‘Frog in a pot’: DNB Seafood exec sounds alarm on complacency in the salmon farming sector

Editorial Staff

‘The Norwegian voter is more important than the French consumer’, Dag Sletmo discusses future of salmon industry at Sjømat Norge meeting.

Dag Sletmo, senior vice president at seafood lending giant DNB Bank, has likened the salmon farming industry to a frog in a pot of gradually heating water.

This analogy was part of his presentation at Seafood Norway’s annual meeting in Tromsø, discussing the ‘Seafood 2035’ strategy.

Asked to talk about the future of the industry, Sletmo highlighted both positive aspects, such as salmon farming’s potential role in addressing global warming and biodiversity collapse, but also warned of the negative impacts, citing local environmental issues and animal welfare concerns.

Dag Sletmo, Senior Vice President at DNB. Photo: Andreas Witzøe

He emphasized the need for the industry to address its PR problem and advised a shift in narrative towards sustainability rather than financial gains.

“The reputation problem needs to be fixed,” he wrote on LinkedIn, hinting at the need for the salmon industry to balance global market demands with local societal and environmental responsibilities. “Remember that the Norwegian voter is more important than the French consumer.”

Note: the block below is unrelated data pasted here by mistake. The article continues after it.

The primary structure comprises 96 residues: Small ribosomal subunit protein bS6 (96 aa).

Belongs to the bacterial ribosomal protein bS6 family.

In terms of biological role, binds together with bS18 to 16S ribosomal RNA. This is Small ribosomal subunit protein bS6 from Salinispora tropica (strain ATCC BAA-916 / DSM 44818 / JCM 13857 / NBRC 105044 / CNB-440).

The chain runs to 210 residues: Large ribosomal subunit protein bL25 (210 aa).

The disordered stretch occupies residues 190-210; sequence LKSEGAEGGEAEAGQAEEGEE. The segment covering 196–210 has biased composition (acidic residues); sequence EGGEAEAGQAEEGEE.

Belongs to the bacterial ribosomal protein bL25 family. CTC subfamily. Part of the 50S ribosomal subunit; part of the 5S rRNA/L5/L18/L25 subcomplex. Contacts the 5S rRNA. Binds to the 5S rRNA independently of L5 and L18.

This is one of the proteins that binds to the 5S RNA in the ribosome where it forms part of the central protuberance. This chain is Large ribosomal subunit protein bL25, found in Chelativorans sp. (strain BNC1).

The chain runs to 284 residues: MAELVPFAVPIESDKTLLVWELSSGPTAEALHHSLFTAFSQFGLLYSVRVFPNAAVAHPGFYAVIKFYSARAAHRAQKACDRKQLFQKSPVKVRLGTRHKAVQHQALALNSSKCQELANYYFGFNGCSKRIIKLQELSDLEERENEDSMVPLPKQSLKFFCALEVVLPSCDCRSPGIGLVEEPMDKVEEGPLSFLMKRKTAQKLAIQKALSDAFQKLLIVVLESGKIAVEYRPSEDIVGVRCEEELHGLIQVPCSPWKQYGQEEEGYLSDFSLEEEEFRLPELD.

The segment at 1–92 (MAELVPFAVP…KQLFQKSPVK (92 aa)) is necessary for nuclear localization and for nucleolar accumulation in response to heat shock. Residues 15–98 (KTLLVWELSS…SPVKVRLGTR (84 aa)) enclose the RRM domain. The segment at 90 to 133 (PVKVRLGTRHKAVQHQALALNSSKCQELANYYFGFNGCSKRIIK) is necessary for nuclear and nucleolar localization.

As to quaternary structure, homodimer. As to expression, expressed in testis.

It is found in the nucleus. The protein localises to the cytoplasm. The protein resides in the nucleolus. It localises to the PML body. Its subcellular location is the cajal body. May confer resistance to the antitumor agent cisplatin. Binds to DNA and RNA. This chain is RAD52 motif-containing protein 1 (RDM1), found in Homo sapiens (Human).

A key point, according to Sletmo, is the need for a sense of urgency in addressing industry challenges. Something that is difficult, he noted, given the paradox where current problems are limiting supply growth, thus maintaining high salmon prices and profitability.

‘This is the only industry where the worse you do, the more money you make’

“Create a new narrative about the industry based on sustainability, to replace the money-focused story the industry likes to tell (new export record!) and to replace the media’s ‘death & depravity’ narrative,” he said.

Without prompt action, warned Sletmo, the negative aspects of these issues may come to dominate.

“It’s important to act now, and not get too comfortable as the temperature rises, like the frog in the pot,” he concluded.


Related Articles